Articles filed under Zoning/Planning
Why should the setback be shorter than turbine manufacturers’ recommended safety setback of 1,300 feet? They recommend their own technicians not be within 1,300 feet of an operating turbine, but it’s all right for Ohio’s rural residents to be well within that when it is measured to our homes.
The Commission had earlier been approached by Aaron Branam, project manager for EDP Renewables of North America LLC, regarding changes to the county’s land use plans pertaining to wind energy regulations. The commissioners were unanimous in their decision to not change the regulations, citing the welfare of the county’s citizens, environmental impacts, and land values as factors in their decisions.
John Tynan, chairman of the Select Board, said he learned many residents who wanted to attend the hearing were unable to do so because of the date. "We can't put all the players together," he said. "We thought we had all our ducks in a row but we didn't."
Landowners blew through a gust of grievances on un-built wind farms Monday years after they signed leases — or, in one case, after construction started on property where a lease was never signed. One landowner, Sandy Sellers, told Marion County commissioners he never signed a lease, yet Windborne Energy still performed work on his property against his will.
“I don’t think our ordinance with a 60 decibel sound limit and no word of a setback from an occupied residence protects my health and well-being,” McGarvey said. “In effect, they have trespass rights on my property with ice throw, blade throw, whatever. That isn’t right.” Resident Greg Cory joined those calling for county government leaders to start the discussion now.
Proposed wind-power turbines on a Savoy ridge could get three stories taller. The town's Zoning Board of Appeals will hold a public hearing at 5 p.m. Thursday to consider amending its decade-old bylaw regulating wind energy.
The denial means that NextEra and Apex will have to start from scratch with the Planning Commission in the approval process, should they wish to pursue a CAU again.
There's no denying it's windy in South Dakota, but South Dakotans are denying wind turbines.
Monday’s nearly 3½ hour public hearing on zoning regulations nearly wrapped up without much comment on the wind turbines.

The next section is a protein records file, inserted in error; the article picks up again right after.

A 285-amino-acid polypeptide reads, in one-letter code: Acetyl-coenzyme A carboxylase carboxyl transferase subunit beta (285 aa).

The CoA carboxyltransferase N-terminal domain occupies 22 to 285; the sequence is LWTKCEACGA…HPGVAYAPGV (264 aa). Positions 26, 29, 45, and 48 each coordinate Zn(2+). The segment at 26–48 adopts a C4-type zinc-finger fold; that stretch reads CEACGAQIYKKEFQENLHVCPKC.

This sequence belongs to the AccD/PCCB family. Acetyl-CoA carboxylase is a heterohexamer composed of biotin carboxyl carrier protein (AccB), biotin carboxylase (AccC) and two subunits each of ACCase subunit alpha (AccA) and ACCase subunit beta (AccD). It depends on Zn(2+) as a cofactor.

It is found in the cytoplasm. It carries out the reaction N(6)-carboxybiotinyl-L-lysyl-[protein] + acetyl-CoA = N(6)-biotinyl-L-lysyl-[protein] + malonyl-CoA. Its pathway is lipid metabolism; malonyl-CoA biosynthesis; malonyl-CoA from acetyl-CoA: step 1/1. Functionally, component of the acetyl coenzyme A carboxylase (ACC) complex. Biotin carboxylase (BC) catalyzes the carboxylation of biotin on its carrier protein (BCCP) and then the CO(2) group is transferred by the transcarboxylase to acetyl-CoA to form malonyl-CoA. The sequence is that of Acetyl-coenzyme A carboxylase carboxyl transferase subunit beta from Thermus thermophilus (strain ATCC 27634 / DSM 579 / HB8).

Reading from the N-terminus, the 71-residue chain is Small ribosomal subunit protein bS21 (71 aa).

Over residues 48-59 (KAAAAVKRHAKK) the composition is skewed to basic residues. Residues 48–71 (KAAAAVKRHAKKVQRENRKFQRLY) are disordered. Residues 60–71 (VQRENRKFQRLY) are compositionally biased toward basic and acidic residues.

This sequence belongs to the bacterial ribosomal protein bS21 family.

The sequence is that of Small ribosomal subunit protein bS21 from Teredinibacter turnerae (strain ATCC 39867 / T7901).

After about 40 minutes of a sometimes-heated discussion involving about 20 people, the Hughes County Planning and Zoning Commission decided on Monday to go ahead with a revision of its ordinances, increasing the minimum setbacks on large wind turbines from neighboring homes. ...the county’s zoning commission’s proposed amendment that would increase the setback distance of wind turbines from a neighbor’s residence from 1,000 feet to 1,400 feet.
RBC is already facing a £20 million black hole after the scheme was blocked
The Henry County Area Plan Commission, during its meeting Thursday night, effectively denied a year extension which had been requested by NextEra Energy Resources in regard to the West Fork Wind Project, along with denying a year extension for Apex Clean Energy concerning its Flat Rock Wind Project.
The vote was 57-42 percent in favor of a requirement that all turbines be placed at least a half mile from all habitable dwellings in the county. Heavy turnout from southern Lincoln County was the deciding factor, with universal support for the stricter setbacks in every city south of Tea, and the precincts closest to the proposed footprint of a 150-turbine project saw turnouts of up to 57 percent - rare for a special election.
The interest in a wind farm ordinance first arose at a township meeting July 5. Clark said the supervisors are learning from neighboring townships and will prepare an ordinance before it is needed.
"What this vote does have to do with is a safe setback, a distance from a home that is occupied by people and an industrial wind turbine," Brouwer explains. ...the current half-mile setback will better protect people from the noise and health issues are associated with wind turbines.
As more wind energy projects are established in South Dakota, it’s important that developers and local officials work to identify and address community concerns around new projects. One piece to consider is crafting zoning standards that focus on citizens’ concerns while allowing for development of renewable wind energy.
Weaver expressed concern over Preston’s recommendation of measuring the setback to the distance of the home and not the property line. “If you only place it at the house, not the property line, how do you evacuate the children from the yard? Why have a special allowance for schools, churches and hospitals when [you] spend more time [at home]?”
The moratorium would be a major setback for wind projects in northeastern North Carolina, including Apex Clean Energy's proposed Timbermill project in Perquimans and Chowan and the Little Alligator wind farm in Tyrrell County. The moratorium would allow the Amazon Wind Farm US East in Pasquotank and Perquimans counties to continue to operate, however.
Those who support stricter setbacks say the project isn’t right for such a populated area. “We make our homes and our lives here,” said Winnie Peterson, executive director of We-Care SD, which stands for Wind Energy Concerns About the Rural Environment. The group has pushed for larger setbacks and supports the commission’s new rules that are subject to the July vote.
A key aspect Act 174 is that it allows regions and municipalities more influence over siting wind, solar, hydro or other energy facilities during the Public Service Board permitting process, if they have a certified plan in place.